In 2017 the tech/telecom sector continued to outperform the rest of the economy, on all relevant measures: Output, productivity, hours, and prices.
I analyzed the BEA’s initial release of industry GDP data for 2017, and combined it with BLS hours data. For the tech/telecom sector, I used computer and electronic products manufacturing; warehousing and storage (ecommerce fulfillment centers);publishing industries, including software; broadcasting and telecommunications; data processing, internet publishing, and other information services; and computer systems design and related services.
I found that in 2017, the tech/telecom sector showed 4.9% real output growth, more than double the 2.3% growth for the rest of the private nonfarm economy. Productivity growth in the tech/telecom sector was running at a strong 2.4% rate, compared to a meager 0.3% for the rest of the private nonfarm economy.
In 2017 worker hours in the tech/telecom sector grew by 2.5%, somewhat faster than the 1.9% gain in the rest of the economy. And finally, prices dropped in the tech/telecom sector, compared to an increase of 2.1% elsewhere.
Decomposing the price decline in the tech/telecom sector is particularly interesting. Historically hardware prices have declined sharply, but that’s not the main reason here. According to the BEA, the price change for value-added in the computer and electronics manufacturing industry was only -0.6% in 2017.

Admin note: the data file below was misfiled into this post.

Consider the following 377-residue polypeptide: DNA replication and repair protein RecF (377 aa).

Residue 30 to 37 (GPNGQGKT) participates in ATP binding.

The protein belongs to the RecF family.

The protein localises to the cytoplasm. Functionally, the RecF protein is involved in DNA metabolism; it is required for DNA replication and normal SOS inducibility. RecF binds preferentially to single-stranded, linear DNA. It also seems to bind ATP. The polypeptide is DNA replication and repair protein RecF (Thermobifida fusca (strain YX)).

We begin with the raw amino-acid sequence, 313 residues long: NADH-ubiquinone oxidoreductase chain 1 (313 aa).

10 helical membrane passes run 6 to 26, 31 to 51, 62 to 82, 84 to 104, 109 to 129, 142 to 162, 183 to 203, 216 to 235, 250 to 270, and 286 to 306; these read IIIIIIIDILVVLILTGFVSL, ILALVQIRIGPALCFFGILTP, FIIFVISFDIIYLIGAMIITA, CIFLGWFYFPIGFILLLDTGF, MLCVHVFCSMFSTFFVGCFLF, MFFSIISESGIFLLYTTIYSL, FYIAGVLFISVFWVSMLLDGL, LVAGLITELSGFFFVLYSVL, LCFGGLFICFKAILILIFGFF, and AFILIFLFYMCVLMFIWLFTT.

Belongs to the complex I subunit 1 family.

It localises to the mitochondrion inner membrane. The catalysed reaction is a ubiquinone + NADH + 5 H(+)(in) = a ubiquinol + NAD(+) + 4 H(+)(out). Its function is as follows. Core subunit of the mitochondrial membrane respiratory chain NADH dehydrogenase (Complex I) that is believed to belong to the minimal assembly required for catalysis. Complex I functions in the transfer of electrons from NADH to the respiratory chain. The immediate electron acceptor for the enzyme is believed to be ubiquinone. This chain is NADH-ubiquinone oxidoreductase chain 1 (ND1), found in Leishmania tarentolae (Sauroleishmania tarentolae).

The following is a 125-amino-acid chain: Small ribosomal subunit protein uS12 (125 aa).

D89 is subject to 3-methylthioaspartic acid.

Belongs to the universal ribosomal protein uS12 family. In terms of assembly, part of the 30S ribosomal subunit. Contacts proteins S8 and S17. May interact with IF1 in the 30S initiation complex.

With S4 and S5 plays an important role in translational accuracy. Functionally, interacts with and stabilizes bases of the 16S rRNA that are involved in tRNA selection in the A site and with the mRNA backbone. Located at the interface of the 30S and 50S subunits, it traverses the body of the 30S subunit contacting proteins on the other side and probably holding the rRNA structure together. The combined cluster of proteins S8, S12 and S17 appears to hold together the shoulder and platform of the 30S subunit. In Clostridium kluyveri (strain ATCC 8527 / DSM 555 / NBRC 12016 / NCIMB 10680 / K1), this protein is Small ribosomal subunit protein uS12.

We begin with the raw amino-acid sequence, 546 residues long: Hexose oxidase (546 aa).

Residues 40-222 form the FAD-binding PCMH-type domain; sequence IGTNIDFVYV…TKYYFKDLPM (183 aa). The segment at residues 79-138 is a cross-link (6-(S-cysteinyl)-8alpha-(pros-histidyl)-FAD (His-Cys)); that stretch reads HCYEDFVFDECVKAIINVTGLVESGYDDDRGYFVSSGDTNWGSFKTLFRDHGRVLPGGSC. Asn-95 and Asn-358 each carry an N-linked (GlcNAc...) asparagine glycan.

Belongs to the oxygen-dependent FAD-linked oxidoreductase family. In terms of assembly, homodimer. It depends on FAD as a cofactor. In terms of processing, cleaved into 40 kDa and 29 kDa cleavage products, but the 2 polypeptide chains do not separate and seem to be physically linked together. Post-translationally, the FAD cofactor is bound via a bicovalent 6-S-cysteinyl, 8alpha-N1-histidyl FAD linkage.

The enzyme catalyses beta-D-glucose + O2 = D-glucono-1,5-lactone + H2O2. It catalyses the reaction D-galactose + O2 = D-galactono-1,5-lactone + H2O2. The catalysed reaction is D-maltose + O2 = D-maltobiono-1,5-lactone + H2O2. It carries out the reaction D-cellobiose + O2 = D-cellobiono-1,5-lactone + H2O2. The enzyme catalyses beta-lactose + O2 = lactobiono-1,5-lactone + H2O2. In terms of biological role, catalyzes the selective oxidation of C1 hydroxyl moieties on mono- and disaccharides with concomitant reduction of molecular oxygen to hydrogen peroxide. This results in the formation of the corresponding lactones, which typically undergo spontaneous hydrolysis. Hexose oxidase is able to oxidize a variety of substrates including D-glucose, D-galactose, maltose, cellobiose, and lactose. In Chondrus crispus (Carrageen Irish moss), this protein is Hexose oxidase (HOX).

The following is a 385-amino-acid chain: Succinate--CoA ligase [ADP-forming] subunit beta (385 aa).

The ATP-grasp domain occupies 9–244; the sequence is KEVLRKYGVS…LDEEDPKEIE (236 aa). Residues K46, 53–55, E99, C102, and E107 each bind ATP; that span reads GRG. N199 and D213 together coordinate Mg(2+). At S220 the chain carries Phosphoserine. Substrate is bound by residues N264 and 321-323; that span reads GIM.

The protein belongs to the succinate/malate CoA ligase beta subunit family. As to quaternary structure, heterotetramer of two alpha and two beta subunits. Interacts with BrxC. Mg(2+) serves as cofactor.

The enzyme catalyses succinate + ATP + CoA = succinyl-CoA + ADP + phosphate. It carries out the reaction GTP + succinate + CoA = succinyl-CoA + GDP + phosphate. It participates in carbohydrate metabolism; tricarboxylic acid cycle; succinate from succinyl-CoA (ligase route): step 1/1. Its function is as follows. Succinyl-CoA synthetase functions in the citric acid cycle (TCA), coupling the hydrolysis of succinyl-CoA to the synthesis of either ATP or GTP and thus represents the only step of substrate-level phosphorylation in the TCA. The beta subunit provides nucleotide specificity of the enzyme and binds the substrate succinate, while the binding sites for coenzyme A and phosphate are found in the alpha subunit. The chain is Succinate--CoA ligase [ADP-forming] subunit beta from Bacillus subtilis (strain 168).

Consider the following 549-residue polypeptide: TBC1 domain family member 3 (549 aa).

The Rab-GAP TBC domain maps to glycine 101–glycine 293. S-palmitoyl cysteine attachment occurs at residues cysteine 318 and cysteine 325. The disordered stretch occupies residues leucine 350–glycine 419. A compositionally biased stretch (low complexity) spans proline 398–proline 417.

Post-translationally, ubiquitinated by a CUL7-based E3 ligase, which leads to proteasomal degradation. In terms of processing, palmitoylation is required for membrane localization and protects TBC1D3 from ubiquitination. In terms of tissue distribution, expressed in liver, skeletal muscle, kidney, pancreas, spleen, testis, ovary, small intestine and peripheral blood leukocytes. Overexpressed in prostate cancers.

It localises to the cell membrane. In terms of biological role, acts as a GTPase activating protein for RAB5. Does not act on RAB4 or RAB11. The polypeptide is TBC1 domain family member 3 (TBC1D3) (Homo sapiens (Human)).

Instead, the main contributors to declining prices in the tech/telecom sector were broadcasting and telecommunications ( -2.2%); data processing, internet publishing, and other information services (-1.3%); and computer systems design and related services ( -0.3%). These figures are drawn right from BEA data.
Conclusion: Simple common sense says that if you own one car that’s broken down and another that makes weird noises but is still running well, you focus on fixing the broken-down vehicle first. The tech/telecom sector has some worrisome issues, but it’s still delivering value to both customers and workers. Meanwhile the rest of the economy has some bright spots, but overall most of those industries are stuck in the garage.
With productivity growth only running at 0.3% in the nontech private nonfarm economy, it’s little wonder that real wage growth has remained low across most of the economy. We need to digitize the physical industries to raise productivity and create more and better paying jobs.